. The plaintiff submitted that the judgment should be modified so as to put into consideration;
i. The child support to be paid towards the maintainace of the child,
The district court of Kansas after awarding full legal custody of the minor children to the plaintiff made provision for monthly child support of $ 824.00 to be paid by the defendant commencing on March 1st 2020. The defendant however, failed to honour his end falling into arrears amounting to the decretal sum of $ 20, 000. The plaintiff contends that the defendant cannot state that he is giving financial support to the best of his abilities as consideration of his earning capacity were made by the court which established the monthly child support. She relied on Article 53 of the Constitution, Section 94 of the Children Act, C.I.N V J.N.N  eKLR
ii. Division of the matrimonial property on a 50:50 basis and;
The district court found that the property should be distributed equally, therefore, the same should take effect. Section 3 (2) of the Marriage Act, Article 45 (3) of the Constitution, Agnes Nanjala William V Jacob Petrus Nicolas Vander Goes, Federation Of Woman Lawyers Kenya ( FIDA) V Attorney General & Another  eKLR
iii. The Maasai customary which in this case, should be considered repugnant to justice and morality.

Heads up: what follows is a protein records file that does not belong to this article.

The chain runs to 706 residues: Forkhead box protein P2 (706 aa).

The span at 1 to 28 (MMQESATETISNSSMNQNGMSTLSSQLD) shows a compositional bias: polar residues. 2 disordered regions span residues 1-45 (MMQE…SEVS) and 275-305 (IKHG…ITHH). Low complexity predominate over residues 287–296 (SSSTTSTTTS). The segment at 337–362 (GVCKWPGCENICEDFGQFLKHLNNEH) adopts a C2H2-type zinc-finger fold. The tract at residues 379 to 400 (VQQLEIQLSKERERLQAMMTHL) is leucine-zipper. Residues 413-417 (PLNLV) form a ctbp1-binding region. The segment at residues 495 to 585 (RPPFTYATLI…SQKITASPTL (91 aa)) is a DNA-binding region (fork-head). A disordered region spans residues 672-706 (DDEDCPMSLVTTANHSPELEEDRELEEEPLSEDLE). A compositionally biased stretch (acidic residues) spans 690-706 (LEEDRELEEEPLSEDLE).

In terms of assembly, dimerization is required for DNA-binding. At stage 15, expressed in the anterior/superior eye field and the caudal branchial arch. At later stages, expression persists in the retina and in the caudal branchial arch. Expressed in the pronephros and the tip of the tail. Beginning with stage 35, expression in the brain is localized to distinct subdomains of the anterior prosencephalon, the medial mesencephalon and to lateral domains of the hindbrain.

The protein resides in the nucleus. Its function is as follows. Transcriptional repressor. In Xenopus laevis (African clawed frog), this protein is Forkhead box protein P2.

The claim that the animals do not belong to the plaintiff based on Maasai customary law brings an injustice to the plaintiff as she used her hard earned money to invest in the property. That would take away her right of equal ownership of the matrimonial property thus the use of customary law should be considered as repugnant to justice and morality. She relied on Article 159 (3) of the Constitution of Kenya, and Section 3 (2) of the Judicature Act.
. The plaintiff submitted that for a judgment to be registered for purposes of enforcement it must qualify as a conclusive and final judgment in the eyes of the court. It is considered conclusive when it is made by a competent court and has become final in that, no appeal or application for review is pending against it in the country of origin. In this case there is no pending application for review or appeal in the district court of Kansas thus making the judgment conclusive and eligible for enforcement.
. The plaintiff seeks enforcement of paragraph 11 as modified by the order clarifying journal entry of judgment identifying matrimonial property and sharing it equally. Paragraph 38 to 47 which establishes child support due and owing. Paragraph 17 of the judgment read together with the courts finding in the order for judgment signed on 4/10/2021 that shows the defendant dissipated the parties’ entire retirement benefits to defeat the enforcement of the judgment.
. In conclusion, the plaintiff submitted that her application is merited and should be allowed with costs.
. The defendant submitted that the Foreign Judgments (Reciprocal Enforcement) Act cap 43 laws of Kenya does not recognize / enlist judgments from the United States of America as those within the designated courts to warrant its automatic adoption within Kenyan jurisdiction for want of being non- commonwealth member. The defendant urged that should this court be persuaded to adopt the final judgment, the additional documents filed way late in the day without leave of court, with the sole intention of ambushing the defense and have them constitute the initial court proceedings obtained in the foreign jurisdiction be disregarded.